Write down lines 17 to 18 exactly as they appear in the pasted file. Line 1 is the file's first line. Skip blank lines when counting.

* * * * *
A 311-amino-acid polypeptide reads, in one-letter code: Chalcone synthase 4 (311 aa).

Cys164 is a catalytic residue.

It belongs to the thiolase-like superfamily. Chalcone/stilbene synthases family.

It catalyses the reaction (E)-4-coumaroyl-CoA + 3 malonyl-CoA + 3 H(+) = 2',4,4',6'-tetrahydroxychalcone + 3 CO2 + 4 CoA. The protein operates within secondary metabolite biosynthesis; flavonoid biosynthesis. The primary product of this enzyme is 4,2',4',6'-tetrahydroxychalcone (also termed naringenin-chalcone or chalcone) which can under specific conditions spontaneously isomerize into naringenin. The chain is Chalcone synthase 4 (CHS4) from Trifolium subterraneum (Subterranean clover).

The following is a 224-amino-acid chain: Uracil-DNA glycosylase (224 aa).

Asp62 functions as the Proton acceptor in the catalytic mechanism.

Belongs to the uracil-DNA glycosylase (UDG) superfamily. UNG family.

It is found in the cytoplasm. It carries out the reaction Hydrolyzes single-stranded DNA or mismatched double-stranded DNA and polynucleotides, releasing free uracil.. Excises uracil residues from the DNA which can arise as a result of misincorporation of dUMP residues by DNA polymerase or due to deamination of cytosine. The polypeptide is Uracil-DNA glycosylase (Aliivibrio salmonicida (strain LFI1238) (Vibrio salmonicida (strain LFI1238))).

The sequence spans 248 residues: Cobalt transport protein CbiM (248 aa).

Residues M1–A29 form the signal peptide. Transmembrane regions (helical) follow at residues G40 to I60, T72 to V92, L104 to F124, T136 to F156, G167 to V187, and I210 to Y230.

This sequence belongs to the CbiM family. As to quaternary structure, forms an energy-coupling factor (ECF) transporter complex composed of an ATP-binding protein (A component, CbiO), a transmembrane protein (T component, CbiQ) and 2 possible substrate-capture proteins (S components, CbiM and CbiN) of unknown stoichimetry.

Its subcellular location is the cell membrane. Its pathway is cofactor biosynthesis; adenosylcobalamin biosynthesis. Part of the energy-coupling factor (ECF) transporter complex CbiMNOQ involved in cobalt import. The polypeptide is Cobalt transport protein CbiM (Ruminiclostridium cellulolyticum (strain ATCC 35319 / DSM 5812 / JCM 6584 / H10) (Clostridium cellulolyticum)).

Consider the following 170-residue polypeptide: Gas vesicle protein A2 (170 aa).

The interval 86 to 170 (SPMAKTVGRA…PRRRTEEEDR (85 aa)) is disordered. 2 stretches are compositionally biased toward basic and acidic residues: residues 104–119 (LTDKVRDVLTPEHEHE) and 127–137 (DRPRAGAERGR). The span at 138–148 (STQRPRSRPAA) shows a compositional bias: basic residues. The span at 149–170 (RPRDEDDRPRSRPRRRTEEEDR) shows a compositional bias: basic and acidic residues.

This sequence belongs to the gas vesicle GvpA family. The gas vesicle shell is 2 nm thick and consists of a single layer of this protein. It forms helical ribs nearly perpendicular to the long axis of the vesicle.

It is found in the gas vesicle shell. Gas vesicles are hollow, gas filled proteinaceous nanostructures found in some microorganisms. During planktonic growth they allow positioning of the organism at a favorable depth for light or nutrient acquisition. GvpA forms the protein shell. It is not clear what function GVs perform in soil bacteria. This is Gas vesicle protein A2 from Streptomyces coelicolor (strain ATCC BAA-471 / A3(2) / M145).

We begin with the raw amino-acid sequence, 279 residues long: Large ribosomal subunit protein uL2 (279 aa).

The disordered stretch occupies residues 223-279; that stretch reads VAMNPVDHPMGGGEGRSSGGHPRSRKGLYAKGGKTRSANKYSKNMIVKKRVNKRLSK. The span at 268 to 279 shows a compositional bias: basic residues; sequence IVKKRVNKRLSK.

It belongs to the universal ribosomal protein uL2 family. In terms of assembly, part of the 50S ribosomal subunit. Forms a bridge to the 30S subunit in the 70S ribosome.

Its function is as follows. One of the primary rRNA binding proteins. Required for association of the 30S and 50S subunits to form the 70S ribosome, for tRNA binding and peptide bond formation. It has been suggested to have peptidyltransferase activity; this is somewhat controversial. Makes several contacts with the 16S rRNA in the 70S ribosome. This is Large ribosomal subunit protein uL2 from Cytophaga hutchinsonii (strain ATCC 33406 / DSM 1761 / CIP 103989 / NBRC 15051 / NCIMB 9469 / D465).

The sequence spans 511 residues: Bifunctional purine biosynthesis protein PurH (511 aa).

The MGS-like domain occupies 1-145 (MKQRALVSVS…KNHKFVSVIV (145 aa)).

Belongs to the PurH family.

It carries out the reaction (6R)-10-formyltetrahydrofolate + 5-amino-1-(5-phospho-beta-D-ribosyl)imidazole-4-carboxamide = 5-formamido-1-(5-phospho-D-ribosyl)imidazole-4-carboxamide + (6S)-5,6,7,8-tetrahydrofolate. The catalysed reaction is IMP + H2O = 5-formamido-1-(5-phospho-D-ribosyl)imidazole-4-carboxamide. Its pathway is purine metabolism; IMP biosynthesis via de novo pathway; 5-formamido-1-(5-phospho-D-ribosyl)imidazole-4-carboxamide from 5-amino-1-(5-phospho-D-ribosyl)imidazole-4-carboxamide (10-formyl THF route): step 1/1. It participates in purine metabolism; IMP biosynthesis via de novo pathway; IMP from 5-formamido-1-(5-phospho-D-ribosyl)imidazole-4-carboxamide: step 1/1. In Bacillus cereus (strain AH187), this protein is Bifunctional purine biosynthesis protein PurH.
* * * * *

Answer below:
We begin with the raw amino-acid sequence, 279 residues long: Large ribosomal subunit protein uL2 (279 aa).

The disordered stretch occupies residues 223-279; that stretch reads VAMNPVDHPMGGGEGRSSGGHPRSRKGLYAKGGKTRSANKYSKNMIVKKRVNKRLSK. The span at 268 to 279 shows a compositional bias: basic residues; sequence IVKKRVNKRLSK.